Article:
11 Gator Bowl W 17–15 01979-12-28 December 28, 1979 1979 Michigan Wolverines Gator Bowl Stadium Jacksonville 70,407 Crum, DickDick Crum
12 Bluebonnet Bowl W 16–7 01980-12-31 December 31, 1980 1980 Texas Longhorns Houston Astrodome Houston 36,667 Crum, DickDick Crum
13 Gator Bowl W 31-27 01981-12-28 December 28, 1981 1981 Arkansas Razorbacks Gator Bowl Stadium Jacksonville 71,009 Crum, DickDick Crum
14 Sun Bowl W 26–10 01982-12-25 December 25, 1982 1982 Texas Longhorns Sun Bowl Stadium El Paso 31,359 Crum, DickDick Crum
15 Peach Bowl L 3–28 01983-12-30 December 30, 1983 1983 Florida State Seminoles Fulton County Stadium Georgia 25,648 Crum, DickDick Crum
16 Aloha Bowl L 21–30 01986-12-27 December 27, 1986 1986 Arizona Wildcats Aloha Stadium Honolulu 26,743 Crum, DickDick Crum
17 Peach Bowl W 21–17 01993-01-02 January 2, 1993 1992 Mississippi State Bulldogs Georgia Dome Georgia 69,125double-dagger Brown, MackMack Brown
18 Gator Bowl L 10–24 01993-12-31 December 31, 1993 1993 Alabama Crimson Tide Gator Bowl Stadium Jacksonville 67,205 Brown, MackMack Brown
20 CarQuest Bowl W 20–10 01995-12-30 December 30, 1995 1995 Arkansas Razorbacks Joe Robbie Stadium Miami 34,428 Brown, MackMack Brown
21 Gator Bowl W 20–13 01997-01-01 January 1, 1997 1996 West Virginia Mountaineers Jacksonville Municipal Stadium Jacksonville 45,202 Brown, MackMack Brown
22 Gator Bowl W 42–3 01998-01-01 January 1, 1998 1997 Virginia Tech Hokies Alltel Stadium Jacksonville 54,116 Torbush, CarlCarl Torbush
23 Las Vegas Bowl W 20–13 01998-12-19 December 19, 1998 1998 San Diego State Aztecs Sam Boyd Stadium Whitney 21,429 Torbush, CarlCarl Torbush
24 Peach Bowl W 16–10 02001-12-31 December 31, 2001 2001 Auburn Tigers Georgia Dome Atlanta 71,827 Bunting, JohnJohn Bunting
25 Continental Tire Bowl L 24–37 02004-12-30 December 30, 2004 2004 Boston College Bank of America Stadium Charlotte 70,412 Bunting, JohnJohn Bunting
26 Meineke Car Care Bowl L 30–31 02008-12-27 December 27, 2008 2008 West Virginia Mountaineers Bank of America Stadium Charlotte 73,712dagger Davis, ButchButch Davis
27 Meineke Car Care Bowl L 17–19 02009-12-26 December 26, 2009 2009 Pittsburgh Panthers Bank of America Stadium Charlotte 50,389 Davis, ButchButch Davis
28 Music City Bowl W 30–272OT 02010-12-31 December 31, 2010 2010 Tennessee Volunteers LP Field Nashville 69,143 Davis, ButchButch Davis
29 Independence Bowl L 24–41 02011-12-26 December 26, 2011 2011 Missouri Tigers Independence Stadium Shreveport 41,728 Withers, EverettEverett Withers
30 Belk Bowl W 39–17 02013-12-28 December 28, 2013 2013 Cincinnati Bearcats Bank of America Stadium Charlotte 45,211 Fedora, LarryLarry Fedora
31 Quick Lane Bowl L 21–40 02014-12-26 December 26, 2014 2014 Rutgers Scarlet Knights Ford Field Detroit 23,876 Fedora, LarryLarry Fedora
32 Russell Athletic Bowl L 38–49 December 29, 2015 2015 Baylor Bears Orlando Citrus Bowl Stadium Orlando 40.418 Fedora, LarryLarry Fedora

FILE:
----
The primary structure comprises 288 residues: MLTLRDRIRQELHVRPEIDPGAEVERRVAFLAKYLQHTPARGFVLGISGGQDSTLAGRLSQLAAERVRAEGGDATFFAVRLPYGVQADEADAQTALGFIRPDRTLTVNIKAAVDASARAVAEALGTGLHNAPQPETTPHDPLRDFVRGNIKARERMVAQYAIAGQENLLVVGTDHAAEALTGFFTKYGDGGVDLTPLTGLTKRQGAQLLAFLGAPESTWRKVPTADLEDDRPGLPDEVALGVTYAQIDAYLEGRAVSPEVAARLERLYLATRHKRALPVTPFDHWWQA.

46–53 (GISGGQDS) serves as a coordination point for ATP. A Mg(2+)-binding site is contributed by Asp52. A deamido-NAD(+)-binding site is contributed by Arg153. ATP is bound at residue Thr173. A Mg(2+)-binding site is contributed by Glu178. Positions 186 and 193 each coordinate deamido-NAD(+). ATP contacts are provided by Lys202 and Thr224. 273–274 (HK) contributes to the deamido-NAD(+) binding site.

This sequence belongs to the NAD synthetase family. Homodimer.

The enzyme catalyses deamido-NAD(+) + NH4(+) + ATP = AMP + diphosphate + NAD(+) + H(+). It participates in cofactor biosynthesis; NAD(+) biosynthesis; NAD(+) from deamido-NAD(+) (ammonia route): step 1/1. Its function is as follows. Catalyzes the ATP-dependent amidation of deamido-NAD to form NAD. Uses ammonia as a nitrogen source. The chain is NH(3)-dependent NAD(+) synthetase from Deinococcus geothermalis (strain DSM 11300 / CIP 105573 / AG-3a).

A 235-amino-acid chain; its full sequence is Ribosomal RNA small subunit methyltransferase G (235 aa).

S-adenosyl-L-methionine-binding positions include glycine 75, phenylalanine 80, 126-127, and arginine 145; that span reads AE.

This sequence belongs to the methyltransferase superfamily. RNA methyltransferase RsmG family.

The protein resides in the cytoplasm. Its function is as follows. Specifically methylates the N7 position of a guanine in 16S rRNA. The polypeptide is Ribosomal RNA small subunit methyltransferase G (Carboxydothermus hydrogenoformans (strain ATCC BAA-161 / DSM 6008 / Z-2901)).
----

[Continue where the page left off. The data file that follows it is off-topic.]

33 Sun Bowl L 23–25 02016-12-30 December 30, 2016 2016 Stanford Sun Bowl Stadium El Paso 42,166 Fedora, LarryLarry Fedora

Notes Edit

  1. Statistics correct as of 2013–14 NCAA football bowl games.
  2. Results are sortable first by whether the result was a North Carolina win, loss or tie and then second by the margin of victory.
  3. Links to the season article for the North Carolina team that competed in the bowl for that year.
  4. Links to the season article for the opponent that North Carolina competed against in the bowl for that year when available or to their general page when unavailable.


  1. Script error
  2. "North Carolina Hires Bunting as Its Coach". Los Angeles Times. December 12, 2000. Archived from the original on July 22, 2014. Retrieved May 25, 2014.
  3. "North Carolina vs. Auburn". USA Today. December 31, 2001. Archived from the original on October 20, 2012. Retrieved May 25, 2014.
  4. "Boston College vs. North Carolina". USA Today. December 30, 2004. Archived from the original on October 18, 2012. Retrieved May 25, 2014.
  5. "North Carolina parting with Bunting at end of season". USA Today. October 22, 2006. Archived from the original on May 26, 2014. Retrieved May 25, 2014.
  6. "Butch Davis taking over at North Carolina". USA Today. Associated Press. November 14, 2006. Archived from the original on June 18, 2014. Retrieved May 25, 2014.
  7. "Butch Davis fired by Tar Heels". ESPN. July 27, 2011. Archived from the original on May 26, 2014. Retrieved May 25, 2014.
  8. Carey, Jack (July 28, 2011). "North Carolina picks Everett Withers as interim coach". USA Today. Archived from the original on May 26, 2014. Retrieved May 25, 2014.
  9. "Scoring Summary". ESPN. December 26, 2011. Archived from the original on May 26, 2014. Retrieved May 25, 2014.
  10. "North Carolina Tar Heels hire Larry Fedora of Southern Miss Golden Eagles". Associated Press. ESPN. December 8, 2011. Archived from the original on December 13, 2013. Retrieved May 25, 2014.
  11. "Return touchdowns help UNC overwhelm Cincinnati". Associated Press. ESPN. December 28, 2013. Archived from the original on July 3, 2014. Retrieved May 25, 2014.
  12. Bowl/All-Star Game Records, pp. 3–14